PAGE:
Ian Baker-Finch is a CBS Sports golf analyst and professional golfer. He is best known for winning the British Open Championship in 1991, but has also won a total of 16 tournaments worldwide. He began competing on the Champions Tour in 2011, shortly after his 50th birthday. Baker-Finch has also been a golf analyst for over a decade, covering all the major tours throughout the world. He joined CBS Sports in 2007.
CBS Local Sports sat down with Baker-Finch to discuss his favorite golf course and hole and what he would change about the game if given the opportunity.
CBS Local Sports: What is your favorite golf course or favorite hole to play?
Baker-Finch: It's so hard for me to pick one because I've played them all. That's my love, that's my passion. Wherever I am in the world I go play the great golf courses. I could run through the top 10 so easily. In Australia we have Royal Melbourne, quite often ranked number one in the world. Here in the states Pine Valley is pretty much always rated number one or Pebble Beach. Up in the New York area Shinnecock, I think is the best course in the world for championship play because of a blend of open venue, and it's just a raw bone great championship course, next door to National Golf Links of America, another beauty. Over here on the west coast, we've got Pebble Beach, Cyprus Point, San Francisco Golf Club, another gem. Up in the Boston area, Old Sandwich Golf Club. In Australia again, probably my favorite all time that I love, is Kingston Heath. It's just one of those classic Mackenzie style courses just rolling through the Melbourne sand belt.
If I had to pick one area, one spot to go to, to send someone and say there's no more beautiful place in the world of golf, it would be Cyprus Point. If they could go and play 15, 16, 17 right out there on the point, two great par 3's, some of the most beautiful golf land on the ocean in the world. That would be something special that if you saw that you'd know that ethereal, majestic feel that place exudes. It's just amazing. Can't wait to get back there.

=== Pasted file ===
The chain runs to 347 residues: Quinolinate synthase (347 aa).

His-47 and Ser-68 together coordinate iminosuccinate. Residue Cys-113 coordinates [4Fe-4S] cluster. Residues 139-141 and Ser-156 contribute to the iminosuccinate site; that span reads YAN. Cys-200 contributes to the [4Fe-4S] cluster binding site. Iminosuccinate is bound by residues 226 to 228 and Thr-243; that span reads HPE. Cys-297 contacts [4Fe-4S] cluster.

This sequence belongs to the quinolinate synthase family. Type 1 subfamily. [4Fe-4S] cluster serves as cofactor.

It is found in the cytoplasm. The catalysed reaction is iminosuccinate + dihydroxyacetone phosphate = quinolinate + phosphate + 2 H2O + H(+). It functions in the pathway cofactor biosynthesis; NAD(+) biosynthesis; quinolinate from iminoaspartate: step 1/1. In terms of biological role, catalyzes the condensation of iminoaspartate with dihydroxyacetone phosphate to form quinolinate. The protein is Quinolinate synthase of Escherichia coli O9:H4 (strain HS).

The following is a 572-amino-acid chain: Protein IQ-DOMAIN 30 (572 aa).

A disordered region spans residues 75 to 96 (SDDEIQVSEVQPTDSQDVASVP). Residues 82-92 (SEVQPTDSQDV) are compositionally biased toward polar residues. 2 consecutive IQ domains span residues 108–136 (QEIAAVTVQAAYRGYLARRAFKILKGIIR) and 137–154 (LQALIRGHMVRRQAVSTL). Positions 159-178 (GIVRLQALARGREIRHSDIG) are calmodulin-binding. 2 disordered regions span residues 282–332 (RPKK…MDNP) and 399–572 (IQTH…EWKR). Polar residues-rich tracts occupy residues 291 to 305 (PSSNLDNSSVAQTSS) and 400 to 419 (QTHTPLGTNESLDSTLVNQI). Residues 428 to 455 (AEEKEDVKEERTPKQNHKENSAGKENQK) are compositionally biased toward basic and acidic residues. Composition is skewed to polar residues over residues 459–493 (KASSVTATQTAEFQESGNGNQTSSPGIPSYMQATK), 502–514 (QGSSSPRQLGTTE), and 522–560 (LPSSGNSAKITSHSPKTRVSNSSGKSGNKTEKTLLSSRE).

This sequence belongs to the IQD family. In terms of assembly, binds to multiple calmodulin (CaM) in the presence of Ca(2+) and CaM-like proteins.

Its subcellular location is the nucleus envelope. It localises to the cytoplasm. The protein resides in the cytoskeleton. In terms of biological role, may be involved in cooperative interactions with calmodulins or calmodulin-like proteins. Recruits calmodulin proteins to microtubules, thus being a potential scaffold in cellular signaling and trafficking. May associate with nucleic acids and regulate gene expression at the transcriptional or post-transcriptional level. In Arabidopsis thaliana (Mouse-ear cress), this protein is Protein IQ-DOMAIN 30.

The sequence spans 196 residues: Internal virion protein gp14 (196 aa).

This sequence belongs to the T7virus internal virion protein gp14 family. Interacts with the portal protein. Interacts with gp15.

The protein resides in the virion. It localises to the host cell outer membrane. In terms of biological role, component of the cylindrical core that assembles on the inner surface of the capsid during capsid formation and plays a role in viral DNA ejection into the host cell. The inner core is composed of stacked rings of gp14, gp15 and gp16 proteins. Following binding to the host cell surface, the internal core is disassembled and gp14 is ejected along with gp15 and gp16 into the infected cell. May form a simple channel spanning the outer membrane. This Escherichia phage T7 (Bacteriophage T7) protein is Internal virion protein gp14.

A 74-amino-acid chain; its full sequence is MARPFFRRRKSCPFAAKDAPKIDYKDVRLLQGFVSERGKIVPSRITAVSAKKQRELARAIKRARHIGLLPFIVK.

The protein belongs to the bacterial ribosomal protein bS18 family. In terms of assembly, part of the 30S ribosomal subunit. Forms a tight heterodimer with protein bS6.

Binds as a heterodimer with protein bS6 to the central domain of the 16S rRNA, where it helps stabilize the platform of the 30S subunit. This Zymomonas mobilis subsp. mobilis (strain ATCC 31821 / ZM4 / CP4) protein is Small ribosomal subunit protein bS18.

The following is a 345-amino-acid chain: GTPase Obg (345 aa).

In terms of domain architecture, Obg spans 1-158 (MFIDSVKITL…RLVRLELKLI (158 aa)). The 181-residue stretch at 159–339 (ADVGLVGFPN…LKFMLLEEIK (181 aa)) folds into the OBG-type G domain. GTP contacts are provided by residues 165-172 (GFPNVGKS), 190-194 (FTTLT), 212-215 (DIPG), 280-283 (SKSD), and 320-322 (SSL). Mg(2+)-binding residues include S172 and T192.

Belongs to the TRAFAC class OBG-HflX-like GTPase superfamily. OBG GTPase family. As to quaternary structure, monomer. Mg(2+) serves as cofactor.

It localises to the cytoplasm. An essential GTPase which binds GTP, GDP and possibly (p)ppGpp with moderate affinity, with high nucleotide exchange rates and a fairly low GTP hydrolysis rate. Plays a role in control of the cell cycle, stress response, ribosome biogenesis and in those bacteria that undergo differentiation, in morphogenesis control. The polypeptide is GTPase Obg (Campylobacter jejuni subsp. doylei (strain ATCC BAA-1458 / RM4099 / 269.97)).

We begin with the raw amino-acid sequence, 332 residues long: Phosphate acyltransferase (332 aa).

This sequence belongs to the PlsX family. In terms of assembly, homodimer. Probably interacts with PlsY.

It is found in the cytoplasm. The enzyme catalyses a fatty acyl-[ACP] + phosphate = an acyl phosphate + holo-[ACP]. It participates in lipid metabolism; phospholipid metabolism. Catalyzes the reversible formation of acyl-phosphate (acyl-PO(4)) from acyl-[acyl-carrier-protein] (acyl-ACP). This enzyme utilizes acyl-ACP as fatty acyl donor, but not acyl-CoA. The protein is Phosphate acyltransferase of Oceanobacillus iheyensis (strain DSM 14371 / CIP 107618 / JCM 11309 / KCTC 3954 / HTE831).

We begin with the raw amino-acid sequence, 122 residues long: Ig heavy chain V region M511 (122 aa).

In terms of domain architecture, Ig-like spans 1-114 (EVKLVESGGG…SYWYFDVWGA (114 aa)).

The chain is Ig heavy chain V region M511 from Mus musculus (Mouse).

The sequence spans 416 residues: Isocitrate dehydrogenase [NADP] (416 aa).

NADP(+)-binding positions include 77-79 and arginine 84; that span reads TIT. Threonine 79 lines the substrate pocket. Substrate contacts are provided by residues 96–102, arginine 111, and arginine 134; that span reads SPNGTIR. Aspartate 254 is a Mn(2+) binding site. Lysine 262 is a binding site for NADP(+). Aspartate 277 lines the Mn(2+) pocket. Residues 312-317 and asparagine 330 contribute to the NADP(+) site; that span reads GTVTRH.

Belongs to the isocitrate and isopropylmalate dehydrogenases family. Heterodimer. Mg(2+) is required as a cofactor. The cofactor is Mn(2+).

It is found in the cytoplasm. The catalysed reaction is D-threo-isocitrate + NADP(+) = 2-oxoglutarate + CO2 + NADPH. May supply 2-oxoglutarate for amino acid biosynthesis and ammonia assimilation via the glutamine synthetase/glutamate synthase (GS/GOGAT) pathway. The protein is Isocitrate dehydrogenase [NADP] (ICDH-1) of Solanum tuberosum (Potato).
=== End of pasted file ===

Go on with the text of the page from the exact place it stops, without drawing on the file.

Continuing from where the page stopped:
Every year I can't wait to get back to Cyprus Point. The seals, the sea lions, it's right on the ocean. Oh God, and the waves are crashing into the rocks, and there's these holes and they're right on the cliffs, three holes in a row. God, it's just amazing. It really is; they call it the whiskey run, the guys who've played their 18 holes, and then they walk down from the clubhouse and they play 15, 16, 17, 18 'cause it's just so beautiful. They're all out there, and they say 'let's go play golf!' So they go, and they'll take a beer with them or whatever and go and play those four holes again. It's just amazing.
CBS Local Sports: How would you change the game of golf if you had an opportunity to?
Baker-Finch: I think the game needs to be simplified to be able to speed it up. We live in a time when people don't have four or five hours or a day to put aside to go play golf. Attention span of the young kids coming through is, you know, always something going on their iPad or on their iPod or their mobile devices, watching television at anytime, you know. Anything that takes four or five hours can be a bit too cumbersome for the people coming into the game now. We have to try and shorten the amount of time it takes to play it, make it a little easier, make it a little more friendly to the beginners.
The traditional side of the game will always be there as you progress and as you become a good player and you fall in love with the game as I have over the years. The game will still be there that way, but we need to find some way of getting the young people of today interested, involved in the game. And I think it has to be at an easier, faster, different level to get them interested, and then they could progress into the longer form, more formal form of the game, because the game of golf is the greatest game in the world, there's no doubt. But we need to get more people, we have to get more access to everyone, and that's a conundrum that's going to be a difficult one to figure out.
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